4.2. Results of Dataset 2

To investigate the robustness of the proposed method, we employed Hoffmann’s dataset [13] , which was comprised of four healthy subjects and four subjects

Table 1. List of electrode positions in different channel sets.

Table 2. Evaluation the feature vector obtained by Mahalanobis’s criteria.

Table 3. Classification accuracy of our algorithm, the two best competitors in BCI competition 2005 and [12] based on the number of channels and classification algorithms.

with neurological deficits. The recorded EEG data were based on visual stimuli (TV, telephone, lamp, door, window, and a radio) that evoked the P300 component. Each subject had to complete four sessions. In each session, having six runs, subjects were asked to focus on a specific image for each run, while the sequence of stimuli was randomly presented. The number of blocks inside each run was randomly chosen between 20 and 25. During every block, each image was flashed one time. The data contained 32 channels of EEG signals recorded at sampling rate of 2048. We used the data recorded in the first three sessions as the training and the last session as the test data for all eight subjects.

First, EEG signals were preprocessed according to Section 2. For each session, the single trial features corresponding to the first 20 blocks of flashes were extracted via DWT decomposition. For each subject, we reduced the number of channels from 32 to 20 by using the sorted MD values in decreasing order. We ran the FBS algorithm (as described in Section 3.2) to choose the most effective channels from the pre-selected 20 channels. Table 4 shows the number of selected final channels by the proposed method for eight subjects. It is important to note that the mean number of selected channels is 8.5 per subject. In order to select the best sub-bands of decomposed coefficients (A4, D4, D3, D2, D1), the selected channels were used to compute the efficient threshold by using the Mahalanobis criteria as described in Section 3.3. For each subject, we ran the sub-band selection procedure and reduced the feature vector dimension as nearly 45%. The results showed that by eliminating those sub-bands whose MD values were smaller than the threshold, the number of features was reduced without decreasing the accuracy. Moreover, in some cases, the classification accuracy was improved. Figure 7 presents the mean accuracy for 8 subjects in our proposed scheme and Hoffman method with 8 and 32 channels.

4.3. Run Time and Computational Complexity

We compared the computation time in our approach with our previous works [12] [17] and two best results in the BCI competition [4] [11] . The results revealed that the training time of our procedure was significantly lower than the first and the second ranked competitors using SVM classifier. The fact is that when training data dimension is too large, tuning of the SVM classifier is very difficult and its performance is reduced. So as to reduce the dimension of the training data in [11] , the data was divided into 17 partitions, and for each partition, final channels were selected among all of the 64 channels by using backward selection algorithm. The decision on target or non-target test data was made by voting on the outputs of 17 parallel SVM classifiers. Although this method has better accuracy as compared to our scheme, it extremely increases the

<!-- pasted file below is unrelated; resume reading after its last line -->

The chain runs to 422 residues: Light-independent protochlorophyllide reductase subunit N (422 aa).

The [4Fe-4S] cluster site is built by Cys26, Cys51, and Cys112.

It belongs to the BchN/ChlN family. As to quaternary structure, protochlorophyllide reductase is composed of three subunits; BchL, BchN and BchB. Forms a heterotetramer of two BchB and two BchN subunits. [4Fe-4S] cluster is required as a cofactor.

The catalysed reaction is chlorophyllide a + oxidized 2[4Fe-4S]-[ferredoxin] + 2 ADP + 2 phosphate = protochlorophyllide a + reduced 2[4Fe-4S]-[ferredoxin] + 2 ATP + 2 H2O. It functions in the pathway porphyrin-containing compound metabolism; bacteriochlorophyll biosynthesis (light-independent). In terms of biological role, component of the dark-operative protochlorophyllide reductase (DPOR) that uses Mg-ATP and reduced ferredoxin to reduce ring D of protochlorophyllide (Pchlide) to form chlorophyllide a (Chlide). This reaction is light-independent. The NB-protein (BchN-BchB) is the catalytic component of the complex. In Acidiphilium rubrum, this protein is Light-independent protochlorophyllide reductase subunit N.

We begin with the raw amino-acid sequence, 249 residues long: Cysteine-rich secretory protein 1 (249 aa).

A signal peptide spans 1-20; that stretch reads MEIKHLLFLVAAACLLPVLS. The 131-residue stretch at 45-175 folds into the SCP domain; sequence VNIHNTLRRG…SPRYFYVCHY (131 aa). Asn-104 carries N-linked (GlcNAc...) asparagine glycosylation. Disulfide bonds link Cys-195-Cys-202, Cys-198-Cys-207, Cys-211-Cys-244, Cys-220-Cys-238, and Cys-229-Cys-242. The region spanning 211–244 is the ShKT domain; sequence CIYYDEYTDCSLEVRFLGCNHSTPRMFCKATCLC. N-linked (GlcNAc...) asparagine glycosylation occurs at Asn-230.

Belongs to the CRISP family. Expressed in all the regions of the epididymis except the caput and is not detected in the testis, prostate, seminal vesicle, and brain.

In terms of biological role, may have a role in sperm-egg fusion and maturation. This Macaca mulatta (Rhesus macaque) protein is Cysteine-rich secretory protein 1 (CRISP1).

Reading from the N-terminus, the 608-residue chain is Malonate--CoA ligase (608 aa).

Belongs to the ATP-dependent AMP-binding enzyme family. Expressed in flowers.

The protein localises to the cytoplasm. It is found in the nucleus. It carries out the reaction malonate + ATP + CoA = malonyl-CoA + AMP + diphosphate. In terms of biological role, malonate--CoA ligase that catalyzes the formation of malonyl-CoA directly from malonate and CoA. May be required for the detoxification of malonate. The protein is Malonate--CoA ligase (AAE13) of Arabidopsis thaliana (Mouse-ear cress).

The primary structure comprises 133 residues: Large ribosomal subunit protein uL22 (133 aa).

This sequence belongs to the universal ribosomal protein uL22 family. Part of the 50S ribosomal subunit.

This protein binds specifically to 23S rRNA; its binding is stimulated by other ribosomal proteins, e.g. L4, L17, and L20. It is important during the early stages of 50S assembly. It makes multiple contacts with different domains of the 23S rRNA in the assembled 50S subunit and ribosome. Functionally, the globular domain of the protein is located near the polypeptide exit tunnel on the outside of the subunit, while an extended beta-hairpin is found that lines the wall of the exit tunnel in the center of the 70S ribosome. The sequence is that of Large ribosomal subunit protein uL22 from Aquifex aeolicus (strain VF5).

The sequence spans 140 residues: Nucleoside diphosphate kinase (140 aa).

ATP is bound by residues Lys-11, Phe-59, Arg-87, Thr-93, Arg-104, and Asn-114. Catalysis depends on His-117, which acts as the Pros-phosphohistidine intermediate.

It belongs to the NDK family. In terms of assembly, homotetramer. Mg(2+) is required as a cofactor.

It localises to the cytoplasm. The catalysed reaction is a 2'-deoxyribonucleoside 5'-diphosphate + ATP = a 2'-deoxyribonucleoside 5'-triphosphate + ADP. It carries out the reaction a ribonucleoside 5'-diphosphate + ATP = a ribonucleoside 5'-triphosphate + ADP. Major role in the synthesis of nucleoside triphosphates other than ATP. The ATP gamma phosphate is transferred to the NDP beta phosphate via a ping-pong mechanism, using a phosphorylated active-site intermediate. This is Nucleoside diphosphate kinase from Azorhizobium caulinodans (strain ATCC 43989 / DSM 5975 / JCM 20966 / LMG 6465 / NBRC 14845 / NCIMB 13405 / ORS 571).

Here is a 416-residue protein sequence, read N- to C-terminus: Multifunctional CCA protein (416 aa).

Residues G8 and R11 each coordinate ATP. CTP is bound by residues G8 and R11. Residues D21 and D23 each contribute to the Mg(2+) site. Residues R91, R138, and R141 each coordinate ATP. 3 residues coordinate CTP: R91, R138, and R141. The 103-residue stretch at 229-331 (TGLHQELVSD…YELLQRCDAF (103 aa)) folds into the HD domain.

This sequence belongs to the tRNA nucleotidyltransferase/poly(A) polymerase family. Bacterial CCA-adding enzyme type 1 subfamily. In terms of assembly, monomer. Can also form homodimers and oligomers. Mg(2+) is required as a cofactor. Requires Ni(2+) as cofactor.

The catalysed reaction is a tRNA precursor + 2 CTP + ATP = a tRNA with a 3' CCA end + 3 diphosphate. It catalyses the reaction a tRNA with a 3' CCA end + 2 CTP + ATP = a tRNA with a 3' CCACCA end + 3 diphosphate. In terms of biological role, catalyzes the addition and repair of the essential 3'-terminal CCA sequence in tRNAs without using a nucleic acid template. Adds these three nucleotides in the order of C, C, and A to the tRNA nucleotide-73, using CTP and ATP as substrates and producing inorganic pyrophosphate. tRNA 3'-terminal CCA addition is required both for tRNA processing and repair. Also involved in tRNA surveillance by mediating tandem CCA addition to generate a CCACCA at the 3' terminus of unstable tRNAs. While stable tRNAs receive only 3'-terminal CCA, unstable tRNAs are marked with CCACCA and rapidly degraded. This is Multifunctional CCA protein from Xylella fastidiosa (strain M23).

Table 4. Number of selected channels for each subject.

Figure 7. The mean accuracy for 8 subjects of second dataset in our proposed method and Hoffman method for 8 and 32 channels.

computational requirements and training time. It is worth mentioning that we used fewer channels than the first ranked competitor. Additionally, we used the LDA classifier that needs less calculation as compared to the SVM. We observed that the training phase in this paper was nearly 2 and 1.5 times faster than the previous works in [12] and [17] , respectively. The procedure of feature and channel selection in [17] is more complex and needs more computations than this work. The LDA outperforms the BLDA that used in [12] [17] in small size data because of parameters tuning requirements of BLDA and its complexity.

5. Conclusion

Three main features of a suitable BCI system are defined as low cost, real time responses and high accuracy. To achieve these objectives, we proposed a scheme for selecting minimal channels and effective features. Proper channels were obtained by utilizing Mahalanobis’s criteria and FBS algorithm. To extract effective features, we used discrete wavelet decomposition via mother wavelet db4 and reduced the number of coefficients by utilizing Mahalanobis’s criteria. The set of minimal features and effective channels resulted in less computation, and reasonable accuracy. We achieved 92% accuracy using a simple classification algorithm based on LDA, as compared with our previous works [12] [17] using the BLDA classifier, requiring more computation, and much more channels requiring excessive computation. Also, our results in all trials were better than the se- cond best result in BCI 2005 using SVM classifier, with low computational speed, not having enough robust performance. The results on two different P300-BCI datasets including 10 disabled and able-bodied subjects indicated that our proposed scheme needed less features and channels, and significantly reduced calculations, despite providing similar or better accuracy compared with other existing schemes.

Cite this paper

Perseh, B., Kiamini, M. and Jabbari, S. (2017) Feature Conditioning Based on DWT Sub-Bands Selection on Proposed Channels in BCI Speller. J. Biomedical Science and Engineering, 10, 120-133.


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We applied validation process based on five-fold cross-validation method to obtain proper channels. The procedure follows items below:

・ Training data with 85 × 12 × 15 × Channel Count signals (where, 85: characters, 12: stimuli, 15: time repetitions, and Channel Count: number of channels) averaged over all signals by 3 times repetitions. So, training data contained 85 × 12 × 5 × Channel Count signals.

・ We divided 85 characters to five partitions and built validation set from N × 12 × 5 × Channel Count signals, where, N contains 17 characters and used residual data to form a training set.

・ Feature vectors were created based on wavelet coefficients (approximate coefficients level 4 and detail coefficients levels 1 to 4 (A4, D4, D3, D2, D1).

・ The LDA classifier was trained and output precision was evaluated based on

validation set. The precision is defined as:, where TP, FP,

FN are the number of true positive, false positive and false negative respectively.

・ Validation performance was assessed by averaging between five precisions.